Movie ReviewsRating: 4 of 5 yaps
“Nowhere Boy” distinguishes itself as much more than a drippy “before they were stars” biopic of John Lennon, and manages to wade into some actual soulful territory. How accurate a depiction it is of Lennon’s teen years is impossible to say. But even if we can’t assess its historical genuineness, the movie is faithful to its own truth.
It succeeds as a moving story of a boy, expressively played by Aaron Johnson, whose life would have been interesting enough to justify a movie about it even if he’d never gone on to be one of The Beatles.
Johnson, who affected an American accent so believable in this spring’s “Kick-Ass” that many of us were shocked to discover he’s British, nails the Liverpool speech patterns of Lennon and his peers. His features are a far sight too pretty to resemble the pinch-faced Lennon, but more importantly we believe he could be Lennon — particularly later in the story when he acquires a swelled head bigger than the pompadour he copied off Elvis.
His Aunt Mimi is played by Kristin Scott Thomas, doing that rigid, emotionally closed-off British thing that few do as well as Scott Thomas. Early in the story she loses her husband George (David Threlfall), who encouraged John’s playful side, leaving the disparate pair stuck together in the cramped confines of Mendips house.
John has lived with his aunt and uncle as long as he can remember, though there are some hazy recollections of trouble involving his parents. When his mother Julia (a marvelous Anne-Marie Duff) shows up at George’s funeral, it’s an excuse from them to reconnect.
John is shocked to learn his mother lives just a short walk away. At first, he’s enthralled with the renewed relationship. His mother, red-haired and vibrant, is passionate about life and music. Soon he’s ditching aunt Mimi to spend more and more time with his mum.
Eventually, dark secrets about Julia and his own past rise up to complicate things, and John finds himself estranged from both his aunt and mother. He funnels that anger, of course, into music.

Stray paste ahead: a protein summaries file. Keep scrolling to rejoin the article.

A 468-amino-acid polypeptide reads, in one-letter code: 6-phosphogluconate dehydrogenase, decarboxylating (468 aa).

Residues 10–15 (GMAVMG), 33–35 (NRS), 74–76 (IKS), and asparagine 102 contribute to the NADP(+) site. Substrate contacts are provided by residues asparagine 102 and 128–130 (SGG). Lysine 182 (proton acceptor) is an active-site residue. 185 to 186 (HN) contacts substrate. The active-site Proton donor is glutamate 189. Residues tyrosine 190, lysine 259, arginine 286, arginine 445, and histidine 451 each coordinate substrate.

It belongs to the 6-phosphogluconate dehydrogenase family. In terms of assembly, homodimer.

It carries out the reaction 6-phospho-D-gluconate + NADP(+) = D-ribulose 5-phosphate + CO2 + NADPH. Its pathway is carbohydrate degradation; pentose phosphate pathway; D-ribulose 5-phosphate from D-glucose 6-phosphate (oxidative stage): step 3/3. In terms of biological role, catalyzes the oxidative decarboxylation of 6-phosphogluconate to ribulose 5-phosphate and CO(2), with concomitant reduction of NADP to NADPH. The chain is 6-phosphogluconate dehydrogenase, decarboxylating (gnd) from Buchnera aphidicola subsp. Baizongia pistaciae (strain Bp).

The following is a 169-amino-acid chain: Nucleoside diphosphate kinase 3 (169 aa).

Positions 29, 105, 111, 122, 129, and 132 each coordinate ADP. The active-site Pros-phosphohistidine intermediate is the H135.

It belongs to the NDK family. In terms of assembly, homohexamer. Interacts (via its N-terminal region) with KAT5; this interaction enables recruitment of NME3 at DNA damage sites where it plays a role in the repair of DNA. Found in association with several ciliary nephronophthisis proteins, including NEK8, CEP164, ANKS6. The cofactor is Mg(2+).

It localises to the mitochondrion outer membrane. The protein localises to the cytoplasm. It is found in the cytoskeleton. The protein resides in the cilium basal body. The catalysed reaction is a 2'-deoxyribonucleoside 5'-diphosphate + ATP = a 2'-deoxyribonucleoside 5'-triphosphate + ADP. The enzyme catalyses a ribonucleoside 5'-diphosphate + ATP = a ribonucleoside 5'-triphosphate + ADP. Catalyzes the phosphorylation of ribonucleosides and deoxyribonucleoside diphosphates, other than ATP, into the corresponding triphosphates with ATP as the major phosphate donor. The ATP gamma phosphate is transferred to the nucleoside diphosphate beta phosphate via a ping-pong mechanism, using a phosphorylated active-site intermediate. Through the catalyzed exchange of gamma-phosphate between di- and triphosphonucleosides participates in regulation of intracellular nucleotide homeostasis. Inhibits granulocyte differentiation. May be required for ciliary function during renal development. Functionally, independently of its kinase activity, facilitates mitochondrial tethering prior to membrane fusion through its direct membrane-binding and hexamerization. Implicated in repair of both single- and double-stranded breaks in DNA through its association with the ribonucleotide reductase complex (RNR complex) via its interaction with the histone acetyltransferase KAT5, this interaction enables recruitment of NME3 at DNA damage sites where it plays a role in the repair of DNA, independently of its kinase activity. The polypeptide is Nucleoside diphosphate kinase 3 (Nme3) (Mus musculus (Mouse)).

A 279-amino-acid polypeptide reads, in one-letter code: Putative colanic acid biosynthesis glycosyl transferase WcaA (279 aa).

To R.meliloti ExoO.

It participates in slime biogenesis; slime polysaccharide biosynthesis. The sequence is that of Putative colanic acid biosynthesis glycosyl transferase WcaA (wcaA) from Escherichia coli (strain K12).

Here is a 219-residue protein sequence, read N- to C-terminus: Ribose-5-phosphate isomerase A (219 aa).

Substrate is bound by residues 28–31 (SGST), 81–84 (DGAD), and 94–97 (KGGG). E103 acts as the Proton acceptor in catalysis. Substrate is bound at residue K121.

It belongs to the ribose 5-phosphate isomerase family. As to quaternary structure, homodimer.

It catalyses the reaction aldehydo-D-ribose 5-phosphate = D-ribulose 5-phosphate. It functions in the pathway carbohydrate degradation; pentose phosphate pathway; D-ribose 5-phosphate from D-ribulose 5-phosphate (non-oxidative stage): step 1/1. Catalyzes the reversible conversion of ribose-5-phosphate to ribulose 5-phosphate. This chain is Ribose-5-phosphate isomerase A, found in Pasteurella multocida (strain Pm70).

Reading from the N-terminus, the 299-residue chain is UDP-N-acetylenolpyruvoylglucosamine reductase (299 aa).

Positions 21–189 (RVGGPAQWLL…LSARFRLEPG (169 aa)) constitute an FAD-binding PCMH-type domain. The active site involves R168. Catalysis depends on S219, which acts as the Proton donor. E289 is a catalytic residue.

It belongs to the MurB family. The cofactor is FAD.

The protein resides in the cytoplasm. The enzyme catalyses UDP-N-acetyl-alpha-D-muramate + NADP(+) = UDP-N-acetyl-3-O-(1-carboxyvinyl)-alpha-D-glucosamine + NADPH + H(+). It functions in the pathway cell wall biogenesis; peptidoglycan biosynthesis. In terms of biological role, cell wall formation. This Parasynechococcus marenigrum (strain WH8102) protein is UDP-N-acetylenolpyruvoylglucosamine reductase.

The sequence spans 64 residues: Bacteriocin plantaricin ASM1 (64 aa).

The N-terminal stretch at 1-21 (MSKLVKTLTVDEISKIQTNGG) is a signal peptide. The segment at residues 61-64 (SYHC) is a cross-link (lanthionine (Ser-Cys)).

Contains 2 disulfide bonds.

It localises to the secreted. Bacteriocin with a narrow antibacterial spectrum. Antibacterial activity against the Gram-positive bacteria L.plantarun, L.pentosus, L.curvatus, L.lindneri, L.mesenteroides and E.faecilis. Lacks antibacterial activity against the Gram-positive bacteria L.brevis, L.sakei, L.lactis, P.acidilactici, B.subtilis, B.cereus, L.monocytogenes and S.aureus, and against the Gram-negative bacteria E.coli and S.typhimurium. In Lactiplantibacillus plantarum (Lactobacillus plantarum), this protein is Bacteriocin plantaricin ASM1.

Julia introduces John to rock ‘n’ roll and teaches him to play the banjo. The scene where she sings him “Maggie May,” a ribald tune about a whore that is something of an unofficial anthem of Liverpool, is pure magic. At that moment, with John’s eyes twinkling, we can see the boy’s fate is sealed.
John launches a band called The Quarrymen that plays a few local gigs, and soon attracts the attention of 15-year-old Paul McCartney, a musical prodigy whose expertise on the guitar puts their three-chord progressions to shame. I’d have said Thomas Brodie Sangster was too baby-faced to play Paul, but if you look at photos from the era the resemblance is actually fairly spot-on.
Although it’s not the central dynamic of the film — John’s relationship with his two mother figures is — the interaction between John and Paul is interesting. Despite being younger and subservient to John’s leadership of the band, Paul manages to subtly influence John about both his musical and personal direction. He even introduces a friend, George Harrison (Sam Bell), into the band.
“Nowhere Boy” is based on a memoir by Lennon’s half-sister Julia Baird, adapted for the screen by Matt Greenhalgh. It was skillfully directed by Sam Taylor-Wood — who is engaged to her star Johnson, despite being more than twice his age. (I’m not judging, just reporting that which is interesting.)
I should note that Johnson did his own singing for the film. He doesn’t quite sound like Lennon, but he sounds good enough to have become Lennon. One scene, where The Quarrymen are recording “In Spite of All the Danger” at a two-bit studio, is a delightful aural feast.
Ultimately, “Nowhere Boy” is less about the artistry of John Lennon than the boy who had a yawning hole in his life that he desperately needed to fill. Music just happened to fit the bill.
3 stars out of four